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Are you hesitant to put your chocolate in the freezer? Maybe you've seen chocolates turning white when stored in the freezer. Would it affect the chocolate's taste? That's what we asked the experts and here's what we learned from them.
Regular chocolate freezes well so you can keep it in the freezer to extend its shelf life. Their ingredients such as cocoa butter, milk, and sugar also do well in the freezer. If stored properly, it can last up to 18 months without changing its taste and other qualities.
Please continue reading to know more about what happens to chocolate when you freeze it. We'll also tell you how to freeze chocolates properly. This article will also answer if chocolate tastes better when stored in the fridge or kept warm. Let's begin with this mouth-watering topic!
Can you freeze chocolate?
You're looking forward to chocolate sale season because it's time to hoard your favorites! After all, these goodies aren't just desserts or sweet treats, they are the perfect pick-me-ups whenever you're feeling down.
Chocolates are also nutritious. They are rich in iron, fiber, magnesium, manganese, and other minerals.
They are a very good source of antioxidants and have other health benefits such as improving blood flow, lowering blood pressure, reducing the risk of heart disease, and improving brain functions.
This only goes to show that having chocolates on stock is a very good idea indeed! But how can you preserve their quality so that they would still taste the same when it's time to eat them?
It would defeat the purpose of storing chocolates when you can’t enjoy them in their original quality. Why store them at all? It would be a waste of money and good food, right?
Eating chocolate is a whole experience in itself – from the texture to the aroma, appearance, and taste. You wouldn't want to miss out on any of those factors.
Good thing, chocolate is one of the foods that do well in the freezer. This is your best option to preserve its quality, including its taste, for a long time.
Ideal Storage Conditions for Chocolate
Chocolate will melt as the temperature gets warmer. Chocolatiers say that the ideal storage temperatures should consistently range only between 65 and 68 degrees Fahrenheit.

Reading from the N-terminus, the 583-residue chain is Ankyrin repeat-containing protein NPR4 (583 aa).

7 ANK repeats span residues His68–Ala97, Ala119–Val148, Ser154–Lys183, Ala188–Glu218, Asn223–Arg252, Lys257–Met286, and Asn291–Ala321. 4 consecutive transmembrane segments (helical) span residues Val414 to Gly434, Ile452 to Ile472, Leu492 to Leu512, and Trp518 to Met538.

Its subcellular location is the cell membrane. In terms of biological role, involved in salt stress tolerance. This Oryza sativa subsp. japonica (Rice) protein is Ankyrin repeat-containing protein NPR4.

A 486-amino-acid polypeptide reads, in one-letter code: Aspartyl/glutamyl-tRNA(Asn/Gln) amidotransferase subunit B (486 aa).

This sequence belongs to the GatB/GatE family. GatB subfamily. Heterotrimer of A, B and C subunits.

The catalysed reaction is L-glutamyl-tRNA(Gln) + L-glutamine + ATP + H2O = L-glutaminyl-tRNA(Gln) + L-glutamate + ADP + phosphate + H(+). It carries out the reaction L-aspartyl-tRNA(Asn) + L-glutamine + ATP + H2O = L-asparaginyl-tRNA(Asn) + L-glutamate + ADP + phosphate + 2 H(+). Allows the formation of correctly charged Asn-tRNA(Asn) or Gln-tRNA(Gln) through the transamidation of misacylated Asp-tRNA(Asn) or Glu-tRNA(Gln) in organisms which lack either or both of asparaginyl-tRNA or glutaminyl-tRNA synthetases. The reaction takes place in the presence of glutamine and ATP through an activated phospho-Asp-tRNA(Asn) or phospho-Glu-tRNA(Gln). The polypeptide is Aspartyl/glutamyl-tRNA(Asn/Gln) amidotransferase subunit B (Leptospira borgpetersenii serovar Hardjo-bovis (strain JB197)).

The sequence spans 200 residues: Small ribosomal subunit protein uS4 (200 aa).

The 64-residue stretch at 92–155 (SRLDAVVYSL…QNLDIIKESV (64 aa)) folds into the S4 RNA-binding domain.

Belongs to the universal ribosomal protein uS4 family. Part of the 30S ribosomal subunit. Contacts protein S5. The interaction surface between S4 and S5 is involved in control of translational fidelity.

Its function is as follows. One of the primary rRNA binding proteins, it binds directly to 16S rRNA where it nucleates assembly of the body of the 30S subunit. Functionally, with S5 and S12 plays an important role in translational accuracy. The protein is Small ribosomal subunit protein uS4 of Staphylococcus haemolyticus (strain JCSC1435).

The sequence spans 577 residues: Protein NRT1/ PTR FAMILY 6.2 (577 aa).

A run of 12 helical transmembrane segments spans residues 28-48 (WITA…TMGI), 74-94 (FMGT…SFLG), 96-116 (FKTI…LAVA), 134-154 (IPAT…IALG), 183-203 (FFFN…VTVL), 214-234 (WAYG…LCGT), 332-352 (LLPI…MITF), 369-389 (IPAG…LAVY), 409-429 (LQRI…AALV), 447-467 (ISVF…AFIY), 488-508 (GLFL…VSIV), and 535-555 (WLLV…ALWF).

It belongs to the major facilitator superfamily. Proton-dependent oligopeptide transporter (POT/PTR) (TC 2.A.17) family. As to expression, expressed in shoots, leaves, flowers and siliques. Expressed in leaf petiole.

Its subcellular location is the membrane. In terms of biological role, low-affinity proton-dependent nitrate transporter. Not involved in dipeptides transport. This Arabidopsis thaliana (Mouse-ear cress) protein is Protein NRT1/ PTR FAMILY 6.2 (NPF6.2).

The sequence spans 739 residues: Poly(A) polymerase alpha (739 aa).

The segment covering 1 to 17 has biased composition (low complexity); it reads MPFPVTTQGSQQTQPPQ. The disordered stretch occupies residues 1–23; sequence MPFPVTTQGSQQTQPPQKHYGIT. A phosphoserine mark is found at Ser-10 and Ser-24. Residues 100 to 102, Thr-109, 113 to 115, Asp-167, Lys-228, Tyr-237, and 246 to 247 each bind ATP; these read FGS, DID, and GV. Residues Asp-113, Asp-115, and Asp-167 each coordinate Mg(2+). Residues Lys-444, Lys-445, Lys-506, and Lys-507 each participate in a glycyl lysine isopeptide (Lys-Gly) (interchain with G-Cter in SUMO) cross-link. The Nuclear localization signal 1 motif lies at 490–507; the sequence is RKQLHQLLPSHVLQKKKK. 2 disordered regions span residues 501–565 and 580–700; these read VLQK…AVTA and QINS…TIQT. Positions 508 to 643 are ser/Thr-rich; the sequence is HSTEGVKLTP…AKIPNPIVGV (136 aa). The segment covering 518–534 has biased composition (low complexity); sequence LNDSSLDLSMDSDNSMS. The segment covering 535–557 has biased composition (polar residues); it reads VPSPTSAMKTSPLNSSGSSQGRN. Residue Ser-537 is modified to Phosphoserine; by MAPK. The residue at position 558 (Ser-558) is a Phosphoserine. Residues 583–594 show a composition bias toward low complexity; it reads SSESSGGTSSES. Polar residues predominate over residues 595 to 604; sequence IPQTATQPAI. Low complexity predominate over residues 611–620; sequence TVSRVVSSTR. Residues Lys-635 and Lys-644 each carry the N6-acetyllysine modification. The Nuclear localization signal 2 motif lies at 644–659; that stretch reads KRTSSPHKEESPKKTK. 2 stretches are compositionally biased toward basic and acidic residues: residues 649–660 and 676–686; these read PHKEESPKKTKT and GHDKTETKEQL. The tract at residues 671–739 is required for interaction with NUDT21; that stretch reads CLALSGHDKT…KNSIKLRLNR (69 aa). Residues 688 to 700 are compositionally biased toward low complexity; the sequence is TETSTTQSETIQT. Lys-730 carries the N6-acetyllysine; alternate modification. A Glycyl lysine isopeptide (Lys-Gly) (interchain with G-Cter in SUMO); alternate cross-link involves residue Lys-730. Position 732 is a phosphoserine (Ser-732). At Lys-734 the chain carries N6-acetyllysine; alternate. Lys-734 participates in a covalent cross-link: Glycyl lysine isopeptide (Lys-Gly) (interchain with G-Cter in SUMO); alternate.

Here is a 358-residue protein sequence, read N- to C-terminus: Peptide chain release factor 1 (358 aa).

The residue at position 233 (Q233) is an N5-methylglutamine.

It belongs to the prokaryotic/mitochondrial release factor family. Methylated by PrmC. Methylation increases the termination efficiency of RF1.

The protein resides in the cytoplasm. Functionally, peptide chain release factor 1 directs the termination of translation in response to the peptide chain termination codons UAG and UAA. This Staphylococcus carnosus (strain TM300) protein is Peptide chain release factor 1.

There's also the condition that relative humidity inside your home should be kept below 55%.
Given these optimal conditions, chocolate can last for six to nine months even after you've opened it.
But the truth is, we have fluctuating room temperatures and humidity levels inside our homes, especially with the changing of the seasons.
That's why it is best to store chocolates in a place with a relatively constant temperature so you can maintain their great quality for a longer period.
Experts say that keeping these treats in the freezer will extend their shelf life by up to 50% or about 18 months. Meanwhile, keeping them in the fridge would help preserve their quality by up to 25% of their expected shelf life.
This is good news indeed, especially for chocolate hoarders who want to stock up on these treats when there's a great deal on the market.
Taste and Texture Preserved
If you're concerned about the taste, experts say that the entire quality is preserved so this means that you can expect it to taste the same when you eat it.
Some even say that chocolates taste even better coming from the freezer. They say it's because it gives you time to savor each bite. You do not need to rush the eating experience since you have to wait a while for it to thaw in your mouth.
You get to enjoy the full flavor of the chocolate before you delve into another bite. In this sense, you have a better sensory adventure.
However, note that this is only applicable for regular commercially-made chocolates.
They only contain cocoa, cocoa butter, milk, and sugar depending if its milk, dark, white, or ruby chocolate. Each of these components freezes well individually as well so they won’t react differently when put in the freezer.
On the other hand, premium handmade or gourmet chocolates and chocolate truffles may not do as well in cold storage. They may contain other ingredients that may not freeze well such as icing.